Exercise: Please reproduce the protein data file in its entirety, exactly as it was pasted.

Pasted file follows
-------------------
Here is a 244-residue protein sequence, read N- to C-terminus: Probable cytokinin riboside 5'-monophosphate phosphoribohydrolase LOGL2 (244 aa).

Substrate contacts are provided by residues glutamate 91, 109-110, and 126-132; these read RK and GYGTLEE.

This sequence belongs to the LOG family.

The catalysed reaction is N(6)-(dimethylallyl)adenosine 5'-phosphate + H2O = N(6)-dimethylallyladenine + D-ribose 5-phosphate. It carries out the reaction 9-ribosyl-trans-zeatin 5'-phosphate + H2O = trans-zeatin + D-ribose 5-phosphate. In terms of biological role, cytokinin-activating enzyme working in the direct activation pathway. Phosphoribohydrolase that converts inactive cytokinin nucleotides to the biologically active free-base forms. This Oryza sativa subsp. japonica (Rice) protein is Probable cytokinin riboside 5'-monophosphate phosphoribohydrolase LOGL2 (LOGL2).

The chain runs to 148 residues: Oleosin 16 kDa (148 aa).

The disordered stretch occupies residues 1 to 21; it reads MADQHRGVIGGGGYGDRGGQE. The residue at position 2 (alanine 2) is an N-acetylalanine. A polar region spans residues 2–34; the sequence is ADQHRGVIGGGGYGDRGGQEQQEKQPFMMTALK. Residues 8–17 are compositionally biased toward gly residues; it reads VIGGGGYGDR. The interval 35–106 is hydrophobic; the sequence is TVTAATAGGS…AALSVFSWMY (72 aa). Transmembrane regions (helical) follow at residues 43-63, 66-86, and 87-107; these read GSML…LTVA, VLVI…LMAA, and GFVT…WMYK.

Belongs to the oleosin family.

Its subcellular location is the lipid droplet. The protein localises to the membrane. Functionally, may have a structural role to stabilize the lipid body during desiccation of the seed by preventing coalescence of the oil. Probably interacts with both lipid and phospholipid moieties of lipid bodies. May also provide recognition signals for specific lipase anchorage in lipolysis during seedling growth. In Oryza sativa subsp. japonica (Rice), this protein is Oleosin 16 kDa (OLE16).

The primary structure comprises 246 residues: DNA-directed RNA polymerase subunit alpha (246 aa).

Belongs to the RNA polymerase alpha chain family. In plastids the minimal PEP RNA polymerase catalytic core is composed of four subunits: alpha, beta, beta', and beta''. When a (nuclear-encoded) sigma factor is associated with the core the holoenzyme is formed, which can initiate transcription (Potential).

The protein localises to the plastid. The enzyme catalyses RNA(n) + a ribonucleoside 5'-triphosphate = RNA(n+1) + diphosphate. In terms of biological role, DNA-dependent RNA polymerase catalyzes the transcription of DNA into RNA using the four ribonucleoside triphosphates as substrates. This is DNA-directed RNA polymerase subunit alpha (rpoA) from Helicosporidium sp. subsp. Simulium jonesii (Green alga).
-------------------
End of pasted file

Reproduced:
Here is a 244-residue protein sequence, read N- to C-terminus: Probable cytokinin riboside 5'-monophosphate phosphoribohydrolase LOGL2 (244 aa).

Substrate contacts are provided by residues glutamate 91, 109-110, and 126-132; these read RK and GYGTLEE.

This sequence belongs to the LOG family.

The catalysed reaction is N(6)-(dimethylallyl)adenosine 5'-phosphate + H2O = N(6)-dimethylallyladenine + D-ribose 5-phosphate. It carries out the reaction 9-ribosyl-trans-zeatin 5'-phosphate + H2O = trans-zeatin + D-ribose 5-phosphate. In terms of biological role, cytokinin-activating enzyme working in the direct activation pathway. Phosphoribohydrolase that converts inactive cytokinin nucleotides to the biologically active free-base forms. This Oryza sativa subsp. japonica (Rice) protein is Probable cytokinin riboside 5'-monophosphate phosphoribohydrolase LOGL2 (LOGL2).

The chain runs to 148 residues: Oleosin 16 kDa (148 aa).

The disordered stretch occupies residues 1 to 21; it reads MADQHRGVIGGGGYGDRGGQE. The residue at position 2 (alanine 2) is an N-acetylalanine. A polar region spans residues 2–34; the sequence is ADQHRGVIGGGGYGDRGGQEQQEKQPFMMTALK. Residues 8–17 are compositionally biased toward gly residues; it reads VIGGGGYGDR. The interval 35–106 is hydrophobic; the sequence is TVTAATAGGS…AALSVFSWMY (72 aa). Transmembrane regions (helical) follow at residues 43-63, 66-86, and 87-107; these read GSML…LTVA, VLVI…LMAA, and GFVT…WMYK.

Belongs to the oleosin family.

Its subcellular location is the lipid droplet. The protein localises to the membrane. Functionally, may have a structural role to stabilize the lipid body during desiccation of the seed by preventing coalescence of the oil. Probably interacts with both lipid and phospholipid moieties of lipid bodies. May also provide recognition signals for specific lipase anchorage in lipolysis during seedling growth. In Oryza sativa subsp. japonica (Rice), this protein is Oleosin 16 kDa (OLE16).

The primary structure comprises 246 residues: DNA-directed RNA polymerase subunit alpha (246 aa).

Belongs to the RNA polymerase alpha chain family. In plastids the minimal PEP RNA polymerase catalytic core is composed of four subunits: alpha, beta, beta', and beta''. When a (nuclear-encoded) sigma factor is associated with the core the holoenzyme is formed, which can initiate transcription (Potential).

The protein localises to the plastid. The enzyme catalyses RNA(n) + a ribonucleoside 5'-triphosphate = RNA(n+1) + diphosphate. In terms of biological role, DNA-dependent RNA polymerase catalyzes the transcription of DNA into RNA using the four ribonucleoside triphosphates as substrates. This is DNA-directed RNA polymerase subunit alpha (rpoA) from Helicosporidium sp. subsp. Simulium jonesii (Green alga).